|Lease Operating Expense||$36|
|Production and Ad Valorem Taxes||$11|
This scenario involves roughly flat total production growth (comparing 2020 to Q4 2019), but potentially some oil production growth (perhaps mid-single digits).
Lonestar's breakeven point without hedges is estimated at approximately $55 WTI oil (assuming it realized $1 above WTI). This also assumes $2.25 NYMEX natural gas, and a $0.25 change in natural gas prices would change Lonestar's oil breakeven point by around $1.
Lonestar's wells appear to have solid productivity, but it is hampered by high interest costs. Interest on its debt accounts for approximately 33% of its projected 2020 unhedged EBITDAX at $51 WTI oil.
This doesn't include the potential payment of the 9% preferred dividends on Lonestar's $98 million in Series A-1 preferreds. Lonestar has been electing to pay these dividends in-kind, and it is allowed to do so for three more quarters (as of Q3 2019) without penalty. After that, the dividend rate will increase to 14% if it doesn't pay the dividend fully in cash, and then increases by 1% per quarter (up to a max of 20%) until it pays the dividend fully in cash for two consecutive quarters.
Source: Lonestar Resources - Q3 2019 10-Q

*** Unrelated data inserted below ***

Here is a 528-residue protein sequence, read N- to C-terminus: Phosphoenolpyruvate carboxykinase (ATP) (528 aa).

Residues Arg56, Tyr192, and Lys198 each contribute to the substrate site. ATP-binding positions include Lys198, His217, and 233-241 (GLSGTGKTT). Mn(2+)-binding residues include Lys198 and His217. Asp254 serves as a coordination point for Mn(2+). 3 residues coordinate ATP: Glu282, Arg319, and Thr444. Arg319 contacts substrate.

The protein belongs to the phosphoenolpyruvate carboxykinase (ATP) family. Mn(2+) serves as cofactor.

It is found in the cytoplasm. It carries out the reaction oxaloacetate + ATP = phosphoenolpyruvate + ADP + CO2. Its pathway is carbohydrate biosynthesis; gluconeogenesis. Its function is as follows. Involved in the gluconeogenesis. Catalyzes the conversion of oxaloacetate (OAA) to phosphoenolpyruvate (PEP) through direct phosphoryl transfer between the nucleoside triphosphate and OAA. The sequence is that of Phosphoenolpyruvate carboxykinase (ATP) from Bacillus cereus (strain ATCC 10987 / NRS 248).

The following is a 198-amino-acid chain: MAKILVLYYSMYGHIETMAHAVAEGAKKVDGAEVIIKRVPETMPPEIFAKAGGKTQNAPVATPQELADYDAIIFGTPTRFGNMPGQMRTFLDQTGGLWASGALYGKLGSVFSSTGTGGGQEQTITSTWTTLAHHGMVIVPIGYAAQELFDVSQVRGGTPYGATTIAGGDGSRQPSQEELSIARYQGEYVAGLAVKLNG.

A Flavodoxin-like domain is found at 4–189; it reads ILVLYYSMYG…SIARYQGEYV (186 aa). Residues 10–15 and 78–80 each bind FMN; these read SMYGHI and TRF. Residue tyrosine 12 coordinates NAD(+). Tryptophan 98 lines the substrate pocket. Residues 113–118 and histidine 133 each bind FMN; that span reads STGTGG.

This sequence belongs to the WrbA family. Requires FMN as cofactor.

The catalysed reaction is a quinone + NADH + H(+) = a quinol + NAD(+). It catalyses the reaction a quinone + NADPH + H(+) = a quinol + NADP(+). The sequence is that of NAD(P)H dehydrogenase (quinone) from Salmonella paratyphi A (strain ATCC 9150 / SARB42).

Including preferred dividends would increase Lonestar's oil breakeven point by around $3.
Valuing Lonestar at 3.0x unhedged 2020 EBITDAX would give it a total valuation of $384 million. This is a higher multiple than the roughly 2.6x unhedged 2020 EBITDAX multiple that fellow Eagle Ford producer Penn Virginia is currently trading at.
Source: Lonestar Resources
Lonestar does have a higher amount of drilling inventory (based on years) than Penn Virginia, so that may justify a moderately higher multiple. A 3.0x multiple would give its $250 million in unsecured notes a value of around 52 cents on the dollar after its $245 million in credit facility borrowings and small amount of other debt are accounted for.
Lonestar's common stock appears out of the money as its debt plus preferred shares add up to around 4.7x EBITDAX at $51 WTI oil.
While Lonestar's well-level results have been solid and have allowed it to significantly increase production during 2019, its large amount of debt (with the unsecured notes maturing at the beginning of 2023) is likely to be its downfall. Lonestar had $44.6 million in credit facility availability at the end of Q3 2019, so it will need to operate at close to neutral cash flow going forward. At $51 WTI oil, it can maintain or slightly increase production without cash burn due to its hedges for now. Without hedges, it would require mid-$50s WTI oil (and $2.25 NYMEX natural gas) if it continues to pay its preferred dividends in-kind.
Lonestar's high interest costs (and limited liquidity) will likely prevent significant further production growth. Lonestar is also well hedged on oil through 2021, which reduces risk, but also prevents it from benefiting if oil prices rise substantially. I am bearish on Lonestar's equity given those factors.